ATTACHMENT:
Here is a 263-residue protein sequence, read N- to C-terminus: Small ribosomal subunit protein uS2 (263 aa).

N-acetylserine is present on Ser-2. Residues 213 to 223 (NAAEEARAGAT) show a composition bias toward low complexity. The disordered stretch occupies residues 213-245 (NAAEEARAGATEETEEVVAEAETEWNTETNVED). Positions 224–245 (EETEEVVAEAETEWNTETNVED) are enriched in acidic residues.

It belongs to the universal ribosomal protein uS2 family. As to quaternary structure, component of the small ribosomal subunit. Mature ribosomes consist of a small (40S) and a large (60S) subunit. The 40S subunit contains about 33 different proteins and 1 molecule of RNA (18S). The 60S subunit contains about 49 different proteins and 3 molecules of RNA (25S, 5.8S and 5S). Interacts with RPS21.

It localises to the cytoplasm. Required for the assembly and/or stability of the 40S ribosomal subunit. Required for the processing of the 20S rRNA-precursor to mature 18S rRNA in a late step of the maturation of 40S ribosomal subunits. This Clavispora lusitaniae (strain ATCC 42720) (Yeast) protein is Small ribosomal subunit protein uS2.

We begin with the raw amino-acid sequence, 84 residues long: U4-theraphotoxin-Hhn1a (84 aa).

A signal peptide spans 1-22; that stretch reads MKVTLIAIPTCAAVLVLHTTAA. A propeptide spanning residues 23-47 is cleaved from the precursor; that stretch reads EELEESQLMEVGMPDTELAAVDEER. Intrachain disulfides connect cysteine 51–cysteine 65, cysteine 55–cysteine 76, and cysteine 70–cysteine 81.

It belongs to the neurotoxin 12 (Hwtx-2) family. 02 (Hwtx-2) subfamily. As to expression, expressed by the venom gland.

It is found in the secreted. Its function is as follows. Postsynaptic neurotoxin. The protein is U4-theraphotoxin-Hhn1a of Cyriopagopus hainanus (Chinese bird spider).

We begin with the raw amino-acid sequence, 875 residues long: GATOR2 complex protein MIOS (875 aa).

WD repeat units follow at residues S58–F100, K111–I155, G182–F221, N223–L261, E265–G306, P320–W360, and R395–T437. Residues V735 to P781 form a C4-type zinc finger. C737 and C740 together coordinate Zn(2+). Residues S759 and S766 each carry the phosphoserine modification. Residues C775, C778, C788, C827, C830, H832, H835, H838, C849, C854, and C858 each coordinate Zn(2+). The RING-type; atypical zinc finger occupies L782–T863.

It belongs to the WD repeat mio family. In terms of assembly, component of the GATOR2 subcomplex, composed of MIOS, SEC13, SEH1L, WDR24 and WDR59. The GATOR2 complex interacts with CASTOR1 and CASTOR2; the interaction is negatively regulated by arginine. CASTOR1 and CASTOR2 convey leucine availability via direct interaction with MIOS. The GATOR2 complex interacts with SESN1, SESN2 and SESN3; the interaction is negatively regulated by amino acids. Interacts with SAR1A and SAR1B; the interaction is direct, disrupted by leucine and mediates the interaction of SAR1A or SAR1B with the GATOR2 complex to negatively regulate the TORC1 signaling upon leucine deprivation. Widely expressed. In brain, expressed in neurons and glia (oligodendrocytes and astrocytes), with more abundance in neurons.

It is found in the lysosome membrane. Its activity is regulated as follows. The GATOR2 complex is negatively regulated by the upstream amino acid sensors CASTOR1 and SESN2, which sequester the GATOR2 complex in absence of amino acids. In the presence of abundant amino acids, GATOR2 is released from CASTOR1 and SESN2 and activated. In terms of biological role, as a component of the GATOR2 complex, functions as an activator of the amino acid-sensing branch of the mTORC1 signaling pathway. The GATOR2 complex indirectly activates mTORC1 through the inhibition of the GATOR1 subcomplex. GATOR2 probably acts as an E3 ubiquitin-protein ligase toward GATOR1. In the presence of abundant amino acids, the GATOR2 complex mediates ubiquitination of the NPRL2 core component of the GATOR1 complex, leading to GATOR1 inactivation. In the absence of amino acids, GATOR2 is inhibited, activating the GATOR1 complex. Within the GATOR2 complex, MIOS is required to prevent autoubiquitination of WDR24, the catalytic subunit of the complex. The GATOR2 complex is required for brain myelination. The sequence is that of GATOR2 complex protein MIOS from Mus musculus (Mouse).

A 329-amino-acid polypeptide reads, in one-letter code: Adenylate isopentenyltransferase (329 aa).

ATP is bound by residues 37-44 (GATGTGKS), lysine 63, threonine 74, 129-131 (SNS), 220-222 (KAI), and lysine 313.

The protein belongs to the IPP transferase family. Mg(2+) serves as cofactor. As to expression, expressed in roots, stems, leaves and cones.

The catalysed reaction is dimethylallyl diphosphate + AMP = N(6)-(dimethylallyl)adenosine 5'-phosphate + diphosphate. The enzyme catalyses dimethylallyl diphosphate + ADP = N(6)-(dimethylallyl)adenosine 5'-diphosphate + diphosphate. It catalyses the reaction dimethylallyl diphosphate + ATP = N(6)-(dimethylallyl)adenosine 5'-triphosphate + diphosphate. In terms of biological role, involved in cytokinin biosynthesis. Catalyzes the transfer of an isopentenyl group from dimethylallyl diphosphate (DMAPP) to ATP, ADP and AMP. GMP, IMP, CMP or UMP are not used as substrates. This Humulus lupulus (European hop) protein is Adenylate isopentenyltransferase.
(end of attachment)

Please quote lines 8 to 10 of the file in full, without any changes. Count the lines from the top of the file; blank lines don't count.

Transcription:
It is found in the secreted. Its function is as follows. Postsynaptic neurotoxin. The protein is U4-theraphotoxin-Hhn1a of Cyriopagopus hainanus (Chinese bird spider).

We begin with the raw amino-acid sequence, 875 residues long: GATOR2 complex protein MIOS (875 aa).

WD repeat units follow at residues S58–F100, K111–I155, G182–F221, N223–L261, E265–G306, P320–W360, and R395–T437. Residues V735 to P781 form a C4-type zinc finger. C737 and C740 together coordinate Zn(2+). Residues S759 and S766 each carry the phosphoserine modification. Residues C775, C778, C788, C827, C830, H832, H835, H838, C849, C854, and C858 each coordinate Zn(2+). The RING-type; atypical zinc finger occupies L782–T863.